Thanks so much for coming by to check out Episode 203 of The New Family Podcast, where we talk to a writer about growing up in an Chinese-Canadian family with a history of mental illness.
It’s said that something like one in five people will be affected by some level of mental illness at least one point in their lifetime. There have been times when I’ve wondered if that figure might not be a little low.
In many cases, family history plays a part, and that was certainly the case in the family of my guest for today’s episode, Lindsay Wong. Lindsay is a writer with a distinguished academic career including an MFA in literary non-fiction from Columbia University. But as you’ll learn in our discussion, the road that got her there was am extremely bumpy one, complicated by her elder’s unorthodox approach to the mental illness that ran in their family, and their deep distrust of Western medicine. Lindsay writes about this in an at once page-turning and darkly comedic new memoir called The Woo-Woo: How I Survived Ice Hockey, Drug Raids, Demons and My Crazy Chinese Family, which is out this month.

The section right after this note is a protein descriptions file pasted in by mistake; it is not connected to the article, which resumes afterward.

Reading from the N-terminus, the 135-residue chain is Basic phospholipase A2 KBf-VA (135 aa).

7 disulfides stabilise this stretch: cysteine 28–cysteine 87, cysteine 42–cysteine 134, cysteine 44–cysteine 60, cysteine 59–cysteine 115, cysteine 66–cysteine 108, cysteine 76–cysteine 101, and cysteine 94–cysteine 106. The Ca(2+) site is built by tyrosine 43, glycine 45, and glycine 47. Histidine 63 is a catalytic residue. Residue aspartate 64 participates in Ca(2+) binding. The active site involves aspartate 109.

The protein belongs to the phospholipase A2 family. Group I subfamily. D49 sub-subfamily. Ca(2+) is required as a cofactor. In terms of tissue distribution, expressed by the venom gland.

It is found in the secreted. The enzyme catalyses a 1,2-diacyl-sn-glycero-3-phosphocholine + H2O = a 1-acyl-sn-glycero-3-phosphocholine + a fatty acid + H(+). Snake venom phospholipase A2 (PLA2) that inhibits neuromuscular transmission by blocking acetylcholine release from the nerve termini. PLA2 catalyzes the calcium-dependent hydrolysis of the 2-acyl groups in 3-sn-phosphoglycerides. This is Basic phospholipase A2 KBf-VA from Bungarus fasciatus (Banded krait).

Here are some resources related to this episode:
What Lindsay hopes people will get out of reading the book
“If we can normalize mental illness, it’s not a stigma. I know it’s such a taboo topic, and people don’t talk about it, specially in Chinese families. So I’m hoping that people will get a sense that this is an issue that is going on. It’s not shameful to say ‘I have depression’ or ‘I have anxiety.'”
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